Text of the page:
13. The method of claim 12 wherein the predetermined test pattern is a timing test pattern for checking a latency information of the physical link and the on-board PCI Express device.
14. The method of claim 12 wherein the transmitting further includes retrieving the predetermined test pattern from a memory device on the test card by a processor.
15. The method of claim 14 wherein the transmitting further includes transmitting the predetermined test pattern through a transmitter of the PCI Express test device.
16. The method of claim 12 wherein the receiving the test result pattern further includes receiving the test result pattern through a receiver of the PCI Express test device.
17. The method of claim 12 wherein the predetermined test pattern is a programmable test pattern.
18. The system of claim 12 wherein the test pattern is an IEEE defined work pattern.
19. A method for testing at least one physical link on a predetermined hardware receiving board containing an on-board device to be tested, the method comprising:
connecting a test card having a test device to a predetermined programmable input/output port on the receiving board;
transmitting at least one programmable test pattern from the test card to the on-board device having a receiver and a transmitter through the physical link;
receiving a test result pattern by the test card from the on-board device to be tested through the physical link for testing thereof; and
examining the test result pattern to determine defects of the physical link, wherein the on-board device having a serial data transmission and reception function.
20. The method of claim 19 wherein the transmitting further includes communicating between the test card and the on-board device to be tested using a programmable timing test pattern for checking a latency information of the physical link and the on-board device.
21. The method of claim 19 wherein the transmitting further includes transmitting the predetermined test pattern through a transmitter of the test device.
22. The method of claim 19 wherein the receiving the test result pattern further includes receiving the test result pattern through a receiver of the test device.
Description
CROSS REFERENCE

This application claims the benefits of U.S. Patent Application Ser. No. 60/563,122, which was filed on Apr. 16, 2004 and entitled “Apparatus and Method for Testing Motherboard Having PCI Express Bus.”

BACKGROUND

The present invention relates generally to a motherboard adopting Peripheral Component Interconnect (PCI) Express bus, and more particularly to an apparatus and method for testing the physical link paths of the same.

There has been a need of a higher-bandwidth, faster-speed interconnect technology for Personal Computer (PC) systems and peripherals. The low data transfer rate of the conventional PCI bus has become a bottleneck for developing faster computer systems. A standard 64-bit PCI running at 66 MHz of clock frequency has a data transfer rate of 533 MB/s. This imposes a limit on the development of software and peripherals.

PCI Express, formally known as the third generation I/O, has been introduced recently. A PCI Express link consists of multiple, point-to-point serial connections called lanes. Multiple lanes can be used to create an I/O interconnect whose bandwidth is linearly scalable. The first generation of PCI Express technology provides an effective 2.5 GB per second per lane per direction of raw bandwidth. This will greatly improve the performance of the computer systems, particularly in graphic processing.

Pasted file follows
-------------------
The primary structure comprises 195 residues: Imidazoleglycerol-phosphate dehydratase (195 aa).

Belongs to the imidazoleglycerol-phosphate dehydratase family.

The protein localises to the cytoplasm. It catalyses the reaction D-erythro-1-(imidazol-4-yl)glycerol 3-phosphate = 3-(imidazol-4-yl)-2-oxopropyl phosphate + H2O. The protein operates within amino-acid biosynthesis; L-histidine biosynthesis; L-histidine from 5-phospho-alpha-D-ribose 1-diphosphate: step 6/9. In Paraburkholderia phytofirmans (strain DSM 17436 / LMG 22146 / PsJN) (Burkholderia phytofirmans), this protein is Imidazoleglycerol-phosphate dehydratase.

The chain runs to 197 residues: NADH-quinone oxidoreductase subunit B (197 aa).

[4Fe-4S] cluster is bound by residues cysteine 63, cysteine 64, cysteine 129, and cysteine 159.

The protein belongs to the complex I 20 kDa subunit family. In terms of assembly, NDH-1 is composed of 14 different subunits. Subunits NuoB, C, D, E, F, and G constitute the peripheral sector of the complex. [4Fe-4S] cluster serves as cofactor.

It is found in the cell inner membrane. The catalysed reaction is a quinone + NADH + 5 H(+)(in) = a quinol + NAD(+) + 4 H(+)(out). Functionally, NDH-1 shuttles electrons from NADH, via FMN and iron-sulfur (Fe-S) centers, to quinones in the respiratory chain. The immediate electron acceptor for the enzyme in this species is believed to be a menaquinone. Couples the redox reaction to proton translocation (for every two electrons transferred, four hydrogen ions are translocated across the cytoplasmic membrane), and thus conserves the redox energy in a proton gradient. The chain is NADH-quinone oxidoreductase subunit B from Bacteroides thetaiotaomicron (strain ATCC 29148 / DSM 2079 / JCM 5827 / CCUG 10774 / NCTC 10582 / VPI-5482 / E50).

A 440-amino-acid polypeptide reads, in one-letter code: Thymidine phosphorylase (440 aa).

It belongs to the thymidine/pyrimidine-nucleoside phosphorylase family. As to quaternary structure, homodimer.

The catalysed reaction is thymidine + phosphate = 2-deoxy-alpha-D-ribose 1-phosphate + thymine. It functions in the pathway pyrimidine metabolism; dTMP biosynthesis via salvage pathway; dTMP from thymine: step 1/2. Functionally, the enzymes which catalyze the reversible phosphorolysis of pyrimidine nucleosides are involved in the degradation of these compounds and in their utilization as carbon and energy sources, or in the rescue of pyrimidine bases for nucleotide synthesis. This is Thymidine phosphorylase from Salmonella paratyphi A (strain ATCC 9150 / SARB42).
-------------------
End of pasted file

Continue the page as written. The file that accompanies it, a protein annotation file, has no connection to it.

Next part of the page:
Given that the PCI devices still dominate the current market, more PCI Express compatible devices need to be brought to the market. Thus, there is a need for proper methods and tools for testing the newly developed PCI Express devices.

As such, what is needed is a cost-efficient apparatus and method for testing the physical PCI Express link paths on a motherboard using PCI Express devices.

SUMMARY

In view of the foregoing, this invention provides a method and system for testing at least one physical link on a motherboard associated with an on-board PCI Express device. According to one embodiment, a test card is connected to a predetermined input/output port on the motherboard, wherein the test card has a PCI Express test device. A test pattern is transmitted from the test card to the PCI Express device. The test card receives a test result pattern from the PCI Express device through the physical link for testing thereof. The test result pattern is examined to determine defects of the physical link on the motherboard.

The construction and method of operation of the invention, however, together with additional objects and advantages thereof will be best understood from the following descriptions of specific embodiments when read in connection with the accompanying figures.

BRIEF DESCRIPTION OF THE DRAWINGS

FIG. 1 presents a diagram showing components of a conventional computer system.

FIG. 2 presents a diagram showing components of a conventional computer system with a PCI Express bus.

FIG. 3 illustrates a top view of a conventional motherboard containing a plurality of PCI Express connectors and a PCI Express device.

FIG. 4 presents a diagram showing a conventional loopback test method for testing a PCI Express device.

FIG. 5 presents a diagram showing the testing link between a test module and a motherboard in accordance with one embodiment of the present invention.